Kelsey's Reviews > Next of Kin: My Conversations with Chimpanzees

Next of Kin by Roger Fouts
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's review
Apr 06, 2008

it was amazing
bookshelves: favorites, environment
Read in February, 2008

A completely amazing, emotional book. A must read for anyone interested in human and animal welfare. I haven't been so emotionally affected by a book since "the only kayak."

p. 88 "I often found myself in heated exchanges with Washoe that reminded me of my own childhood. For ex., in early 1969, I had the thankless job of keeping her in the garage on laundry day while Susan Nichols used the washer in the Gardner's home to clean Washoe's clothes. Before, whenever Washoe had seen us gathering up her clothes, she'd know that the Gardner's backdoor would soon be open and she could sneak inside, where she would launch a chimp style raid: emptying the fridge, romping through the beds, and ransacking the closets. I always wound up frantically chasing her around the house. One time I turned on the vacuum cleaner to scare her out. This worked a little too well. in her panic to escape, she began defecating all across the Gardner's Persian rug.

The new laundry day strategy had me luring Washoe away from the trailer by suggesting that we GO GARAGE PLAY before Susan gathered up the dirty clothes. Washoe was usually enthusiastic about this b/c we had fixed up th garage as a rainy day playroom. We painted jungle scenes on the walls and put in a mattress for Washoe to bounce on, a parachute to swing on, and rugs to roll in. It was big enough for her to ride her tricycle around or to have wagon rides in. Once we were inside I would surreptitiously paddock the door.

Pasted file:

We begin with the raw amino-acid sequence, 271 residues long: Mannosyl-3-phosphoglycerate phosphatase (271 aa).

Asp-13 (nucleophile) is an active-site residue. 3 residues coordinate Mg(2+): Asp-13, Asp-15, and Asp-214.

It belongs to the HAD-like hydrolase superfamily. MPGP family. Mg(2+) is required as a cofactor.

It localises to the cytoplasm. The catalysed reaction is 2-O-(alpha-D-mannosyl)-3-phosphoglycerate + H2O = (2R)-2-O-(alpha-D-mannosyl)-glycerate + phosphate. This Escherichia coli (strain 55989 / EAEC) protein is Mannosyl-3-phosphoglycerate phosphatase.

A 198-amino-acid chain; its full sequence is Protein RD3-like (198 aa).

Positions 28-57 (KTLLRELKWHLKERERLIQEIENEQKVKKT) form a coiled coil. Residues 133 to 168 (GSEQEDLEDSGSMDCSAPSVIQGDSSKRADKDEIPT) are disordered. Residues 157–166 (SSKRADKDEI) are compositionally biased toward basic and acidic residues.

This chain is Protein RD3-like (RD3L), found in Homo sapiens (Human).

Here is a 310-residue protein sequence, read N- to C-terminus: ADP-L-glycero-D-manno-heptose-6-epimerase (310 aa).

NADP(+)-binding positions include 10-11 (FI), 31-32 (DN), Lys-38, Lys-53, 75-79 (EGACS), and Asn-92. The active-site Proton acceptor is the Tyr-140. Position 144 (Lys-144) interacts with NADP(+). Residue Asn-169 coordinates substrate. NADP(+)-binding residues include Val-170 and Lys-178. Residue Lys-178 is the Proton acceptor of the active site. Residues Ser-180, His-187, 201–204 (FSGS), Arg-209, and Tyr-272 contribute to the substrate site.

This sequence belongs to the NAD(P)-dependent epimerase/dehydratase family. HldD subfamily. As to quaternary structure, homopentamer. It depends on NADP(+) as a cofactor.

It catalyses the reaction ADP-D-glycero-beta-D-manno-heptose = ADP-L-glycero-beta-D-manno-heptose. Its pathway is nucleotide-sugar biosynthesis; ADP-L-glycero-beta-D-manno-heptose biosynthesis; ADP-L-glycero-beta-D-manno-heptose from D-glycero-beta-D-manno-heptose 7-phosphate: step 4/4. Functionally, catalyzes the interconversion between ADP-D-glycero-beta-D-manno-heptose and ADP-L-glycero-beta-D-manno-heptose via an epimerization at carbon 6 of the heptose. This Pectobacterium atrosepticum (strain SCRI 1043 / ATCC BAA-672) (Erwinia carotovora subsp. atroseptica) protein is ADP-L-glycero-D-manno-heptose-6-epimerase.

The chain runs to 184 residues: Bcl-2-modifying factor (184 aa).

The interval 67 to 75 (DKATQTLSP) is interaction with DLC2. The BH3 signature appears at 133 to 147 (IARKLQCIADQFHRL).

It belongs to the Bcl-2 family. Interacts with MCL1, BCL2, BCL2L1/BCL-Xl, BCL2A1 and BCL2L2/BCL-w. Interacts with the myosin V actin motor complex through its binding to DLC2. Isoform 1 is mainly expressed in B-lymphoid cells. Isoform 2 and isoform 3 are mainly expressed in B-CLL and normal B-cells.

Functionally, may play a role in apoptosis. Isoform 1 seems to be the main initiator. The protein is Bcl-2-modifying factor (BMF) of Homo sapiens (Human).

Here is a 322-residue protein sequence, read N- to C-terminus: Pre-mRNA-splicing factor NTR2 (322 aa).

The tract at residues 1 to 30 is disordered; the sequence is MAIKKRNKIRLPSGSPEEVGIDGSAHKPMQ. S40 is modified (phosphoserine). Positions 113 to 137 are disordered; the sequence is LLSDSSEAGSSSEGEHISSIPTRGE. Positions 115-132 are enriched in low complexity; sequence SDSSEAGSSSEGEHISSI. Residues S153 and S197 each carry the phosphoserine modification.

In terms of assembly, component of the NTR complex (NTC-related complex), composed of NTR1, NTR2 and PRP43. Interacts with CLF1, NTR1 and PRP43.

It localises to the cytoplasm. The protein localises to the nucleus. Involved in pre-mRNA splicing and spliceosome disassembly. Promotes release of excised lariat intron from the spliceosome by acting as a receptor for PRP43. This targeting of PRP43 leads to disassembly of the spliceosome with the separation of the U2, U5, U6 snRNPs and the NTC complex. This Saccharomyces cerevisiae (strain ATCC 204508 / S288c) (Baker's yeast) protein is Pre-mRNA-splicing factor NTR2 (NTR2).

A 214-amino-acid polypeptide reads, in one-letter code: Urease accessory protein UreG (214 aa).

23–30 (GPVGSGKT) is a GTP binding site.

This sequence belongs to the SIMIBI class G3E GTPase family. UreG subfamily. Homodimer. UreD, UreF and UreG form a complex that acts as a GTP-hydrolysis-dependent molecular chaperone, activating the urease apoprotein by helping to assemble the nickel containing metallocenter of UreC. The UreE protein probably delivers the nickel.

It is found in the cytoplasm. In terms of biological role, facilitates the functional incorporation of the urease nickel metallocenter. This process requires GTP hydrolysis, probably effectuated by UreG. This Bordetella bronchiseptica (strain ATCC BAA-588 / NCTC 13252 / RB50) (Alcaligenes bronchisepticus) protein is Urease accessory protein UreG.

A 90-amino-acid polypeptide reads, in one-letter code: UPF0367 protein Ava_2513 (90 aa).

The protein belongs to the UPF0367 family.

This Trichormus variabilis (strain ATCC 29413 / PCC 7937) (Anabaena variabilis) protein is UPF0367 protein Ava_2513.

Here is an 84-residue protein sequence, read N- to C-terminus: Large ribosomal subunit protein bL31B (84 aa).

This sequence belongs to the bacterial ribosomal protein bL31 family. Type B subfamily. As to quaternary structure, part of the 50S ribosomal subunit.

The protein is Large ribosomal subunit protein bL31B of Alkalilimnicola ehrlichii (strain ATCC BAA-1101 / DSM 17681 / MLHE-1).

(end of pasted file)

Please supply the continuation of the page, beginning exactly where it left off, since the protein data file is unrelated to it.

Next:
This worked fine until Washoe looked out the window and saw Susan on her way to the Gardner's with the laundry. Then the garage became a prison and I was the big, bad brother. First she asked GO OUT. When I refused she signed, OPEN KEY, just in case I had forgotten how to get out. She even resorted to her most polite PLEASE OPEN. When I signed my refusal, she first began tickling me, then pinching and scratching, and finally tearing my shirt off. I was bigger than Washoe, but nowhere near as strong. I had to do something fast of these games would turn into major brother sister brawls.

It was during one of these brawls that I remembered a trick my older brother played on me when they wanted to keep me from going into a forbidden room. They would tell me that the "bogeyman" was in that room and he would "get me if I went inside." There was no question that Washoe's bogeyman was big black dogs so I pointed to the locked garage door and signed BIG BLACK DOG OUT THERE. EAT LITTLE CHIMPANZEE. Right away Washoe's eyes got big and her hair stood on end. She stood up on two legs and began swaggering like one angry ape. She hammered on the wall with the back of her hand. Then, suddenly, she charged across the garage, leaping into the air at the last moment and slammed into the locked door with both feet. Then she came back over to me.

This was working better than I had ever imagined. Washoe had ripped so many of my shirts on laundry day that I decided it was time to even the score a little. I asked her, YOU WANT GO OUT AND PLAY WITH BLACK DOG? She retreated to the farthest corner of the garage.

These exchanges went considerably beyond the kind of non-verbal communication one can have with a chimpanzee using facial expression and body language, or with a dog through barks and single word commands. Washoe and I were communicating. Symbolically she gave me symbolic information - telling me to open the door and suggesting that I unlock it using the key. I responded with symbolic information, false though it way, about the big black dog. If I hadn't been able to conjure up a non-existent dog, and if Washoe hadn't been able to comprehend it, I might not have been able to defuse our conflict. My soon might have been acquiring English faster and more comprehensively than Washoe was acquiring American Sign Language, but they were both using language to communicate abstractly and effectively. For me, this was the most powerful evidence supporting Darwin's theory that human language emerged from our ape-like ancestor."
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